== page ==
By: Dr. Aref Assaf
Is New Jersey complicit in the forced religious conversion of minors in its custody? The case of “Ahmed” may be the latest manifestation of such complicity.This authority, parens patriae, however, contradicts the stated mission of DYFS, the State’s Division of Youth and Family Services. By letting the foster families change the religion of the children in their care, there is a strong likelihood that New Jersey may be engaged in violations of the Establishment Clause.
The current laws fail to account for the ethnic and religious diversity of our state’s residents. They fail to establish coherent and consistent standards for reconciling the ‘best interests” of children with the basic constitutional rights of parents in the free exercise of their religious beliefs.
Ahmed, born in 2004 to Muslim parents, was taken into custody of DYFS when he was merely eighteen months old. He was placed initially with a Muslim family, then and until now with a Christian family. The natural parents have never consented to have their son’s faith or name changed. The child, however, has been given a Christian name and has been seen at or near churches frequented by the foster family. His Arabic name was also changed. In 2010, Ahmed’s parents lost their parental rights but not the deep faith that their son will be returned to them.
The US Supreme Court in (Wisconsin v Yoder, 1972) has ruled that the “the value of parental direction of the religious upbringing and education of their children in their early formative years have a high place in our society. The fundamental right to bring up a child is the right of the parents, not a privilege of the parent in a surrogate for the right of the child.” When the state impedes such a right, they will be found to have intruded “into family decisions in the area of religious training” and this “would give rise to grave questions of religious freedom.”
New Jersey family laws lack a constitutional mandate that protects the rights of parents who lose their children to adoption. Judges are pointedly prohibited from extending these rights to the parents. This is a total misreading of the doctrine of separation of church and state. The laws state that the choice of religion rests with the child, not with the natural parents.
The laws, however, are not as strict in foster care cases. While judges still avoid wading into matters of religious considerations, DYFS has in its Administrative Code the requirement that the foster family “shall ensure that the child in placement is afforded the opportunity to attend religious activities and services in the community in accordance with the faith of the child’s parent.” But at least in the case of Ahmed, even when his parents were allowed supervised visits, DYFS disallowed the parents from taking the child to the nearby mosque and threatened at times to end the visits. DYFS repeatedly ignored the parents’ wishes that the religious dietary restrictions be observed by the foster family while feeding Ahmed. Such restrictions entail the prohibition on pork and liquor.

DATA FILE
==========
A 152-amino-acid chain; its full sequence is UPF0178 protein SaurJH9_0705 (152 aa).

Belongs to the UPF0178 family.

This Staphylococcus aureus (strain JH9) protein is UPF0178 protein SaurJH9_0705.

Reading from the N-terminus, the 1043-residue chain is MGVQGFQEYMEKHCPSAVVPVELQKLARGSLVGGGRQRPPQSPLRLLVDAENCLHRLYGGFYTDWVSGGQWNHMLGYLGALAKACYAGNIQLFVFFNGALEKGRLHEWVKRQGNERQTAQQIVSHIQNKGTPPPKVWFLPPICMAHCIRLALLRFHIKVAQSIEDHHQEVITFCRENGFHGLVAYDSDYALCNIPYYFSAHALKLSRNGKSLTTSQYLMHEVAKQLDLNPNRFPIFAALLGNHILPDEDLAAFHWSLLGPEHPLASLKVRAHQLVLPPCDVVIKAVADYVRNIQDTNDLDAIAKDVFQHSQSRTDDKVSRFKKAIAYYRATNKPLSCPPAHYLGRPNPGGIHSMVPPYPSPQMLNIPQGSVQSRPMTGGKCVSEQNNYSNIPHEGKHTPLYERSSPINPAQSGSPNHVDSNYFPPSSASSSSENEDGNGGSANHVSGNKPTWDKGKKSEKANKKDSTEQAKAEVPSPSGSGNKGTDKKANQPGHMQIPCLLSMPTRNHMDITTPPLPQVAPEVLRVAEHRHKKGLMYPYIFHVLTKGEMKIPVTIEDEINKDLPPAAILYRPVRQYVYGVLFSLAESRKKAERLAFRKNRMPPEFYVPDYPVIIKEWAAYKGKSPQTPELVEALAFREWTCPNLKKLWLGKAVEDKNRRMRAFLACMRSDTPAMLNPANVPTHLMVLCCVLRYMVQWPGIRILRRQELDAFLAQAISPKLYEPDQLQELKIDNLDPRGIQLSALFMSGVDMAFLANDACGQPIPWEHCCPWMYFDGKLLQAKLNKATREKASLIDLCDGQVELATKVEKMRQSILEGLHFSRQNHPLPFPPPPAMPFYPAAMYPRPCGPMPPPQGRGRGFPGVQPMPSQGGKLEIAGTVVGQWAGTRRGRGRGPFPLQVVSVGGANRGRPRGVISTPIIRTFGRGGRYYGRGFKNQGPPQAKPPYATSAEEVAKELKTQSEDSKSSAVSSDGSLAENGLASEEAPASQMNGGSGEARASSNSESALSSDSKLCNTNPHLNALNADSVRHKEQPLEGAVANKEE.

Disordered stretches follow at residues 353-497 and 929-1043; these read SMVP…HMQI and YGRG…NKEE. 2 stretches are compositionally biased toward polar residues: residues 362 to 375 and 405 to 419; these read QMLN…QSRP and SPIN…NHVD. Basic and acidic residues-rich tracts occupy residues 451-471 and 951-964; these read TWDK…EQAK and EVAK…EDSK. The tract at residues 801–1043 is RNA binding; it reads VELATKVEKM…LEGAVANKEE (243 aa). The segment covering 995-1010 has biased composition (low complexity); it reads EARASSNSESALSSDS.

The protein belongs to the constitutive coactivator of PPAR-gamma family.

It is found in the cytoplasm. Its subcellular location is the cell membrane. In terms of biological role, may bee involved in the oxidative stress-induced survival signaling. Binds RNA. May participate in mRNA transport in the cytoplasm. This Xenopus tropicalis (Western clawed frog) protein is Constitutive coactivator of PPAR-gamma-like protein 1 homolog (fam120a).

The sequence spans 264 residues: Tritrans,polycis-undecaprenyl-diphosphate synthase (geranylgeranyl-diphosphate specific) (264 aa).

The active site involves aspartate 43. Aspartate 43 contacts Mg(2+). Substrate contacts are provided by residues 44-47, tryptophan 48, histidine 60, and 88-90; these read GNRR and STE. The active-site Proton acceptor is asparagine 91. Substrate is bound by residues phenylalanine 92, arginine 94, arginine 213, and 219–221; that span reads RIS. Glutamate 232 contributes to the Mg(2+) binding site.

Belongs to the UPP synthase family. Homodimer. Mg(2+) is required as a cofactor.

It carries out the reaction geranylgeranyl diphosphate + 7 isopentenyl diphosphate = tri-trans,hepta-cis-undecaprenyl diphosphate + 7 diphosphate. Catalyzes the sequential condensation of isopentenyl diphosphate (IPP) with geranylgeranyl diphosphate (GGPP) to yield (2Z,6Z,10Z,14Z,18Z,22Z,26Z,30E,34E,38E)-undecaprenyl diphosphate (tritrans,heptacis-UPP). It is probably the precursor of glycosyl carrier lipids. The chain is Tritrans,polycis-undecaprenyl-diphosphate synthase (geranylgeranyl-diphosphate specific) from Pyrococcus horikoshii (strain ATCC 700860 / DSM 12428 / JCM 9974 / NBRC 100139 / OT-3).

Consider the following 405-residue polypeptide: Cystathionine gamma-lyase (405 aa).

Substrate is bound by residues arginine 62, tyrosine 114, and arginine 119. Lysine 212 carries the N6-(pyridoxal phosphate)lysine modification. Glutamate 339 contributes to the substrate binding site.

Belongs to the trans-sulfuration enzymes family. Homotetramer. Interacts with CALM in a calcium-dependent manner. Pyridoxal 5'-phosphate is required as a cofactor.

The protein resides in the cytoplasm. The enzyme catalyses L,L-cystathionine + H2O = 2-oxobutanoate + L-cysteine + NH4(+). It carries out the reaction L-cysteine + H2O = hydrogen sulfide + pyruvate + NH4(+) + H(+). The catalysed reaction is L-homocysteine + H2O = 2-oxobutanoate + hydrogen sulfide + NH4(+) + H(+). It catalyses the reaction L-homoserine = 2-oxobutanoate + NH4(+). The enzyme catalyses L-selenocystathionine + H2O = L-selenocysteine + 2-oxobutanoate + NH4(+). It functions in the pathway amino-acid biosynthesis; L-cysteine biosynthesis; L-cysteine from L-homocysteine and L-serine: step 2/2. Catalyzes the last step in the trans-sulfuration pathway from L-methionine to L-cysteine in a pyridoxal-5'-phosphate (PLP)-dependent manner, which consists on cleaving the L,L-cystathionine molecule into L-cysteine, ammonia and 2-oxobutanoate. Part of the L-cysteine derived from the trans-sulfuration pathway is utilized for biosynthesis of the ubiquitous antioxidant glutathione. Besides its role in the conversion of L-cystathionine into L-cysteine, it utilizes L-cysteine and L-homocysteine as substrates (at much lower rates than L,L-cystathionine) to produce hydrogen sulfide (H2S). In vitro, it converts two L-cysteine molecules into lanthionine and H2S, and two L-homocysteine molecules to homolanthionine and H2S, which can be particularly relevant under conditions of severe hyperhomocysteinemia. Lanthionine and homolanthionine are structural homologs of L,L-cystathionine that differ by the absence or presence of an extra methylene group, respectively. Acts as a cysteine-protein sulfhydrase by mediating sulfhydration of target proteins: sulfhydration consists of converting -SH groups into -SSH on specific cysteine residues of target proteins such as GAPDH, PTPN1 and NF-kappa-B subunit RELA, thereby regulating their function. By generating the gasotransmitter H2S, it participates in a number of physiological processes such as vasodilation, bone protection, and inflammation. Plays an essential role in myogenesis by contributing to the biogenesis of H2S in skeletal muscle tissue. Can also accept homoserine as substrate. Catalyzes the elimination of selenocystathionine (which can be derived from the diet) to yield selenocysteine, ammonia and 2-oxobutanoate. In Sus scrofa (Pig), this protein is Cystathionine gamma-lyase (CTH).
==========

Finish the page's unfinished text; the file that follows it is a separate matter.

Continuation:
A change to New Jersey laws, we hope, will affirm rather than abrogate the duty of parents to choose and maintain the faith of their biological children because such a right is a natural one superseding those of the state. We should no longer accept the religious preference to be the right of the child only because children are inherently dependent on their parents for physical, moral, and spiritual fulfillment.
Fortunately, our neighboring New York State may already have the proper template for possible legislation here in New Jersey. Section 32 of Article VI of the New York Constitution States: “When any court having jurisdiction over a child shall commit it or remand it to an institution or agency or place it in the custody of any person …. Shall be placed … in an institution or agency governed by persons, or in the custody of a person, of the same religious persuasion as the child.” Even foster care regulations can guide us into a more practical solution to forced religious conversions. “ A child cared for in a family home, agency, boarding home or group home shall when practicable, be under the care or supervision of persons of the same religious faith; other than for temporary or emergency care under exceptional circumstance, no child shall be boarded by or with persons not of the same religious faith as the child. But in any case, the religion of the child must be preserved and protected …and not changed, except on the written notice of his parents.” 18 N.Y. Com. Code R & Reg. tit 18. § 441.11(2010).
The full story of Ahmed will need to be told, but other children should not have to suffer his fate. What we hope for now is a courageous effort by our lawmakers to tackle this unintended consequence of our current laws and practices. Proselytizing troubled children, camouflaged as compassionate public policy, is un-American.
Aref Assaf, PhD is president of American Arab Forum, a think-tank specializing in American Arab and Muslim affairs.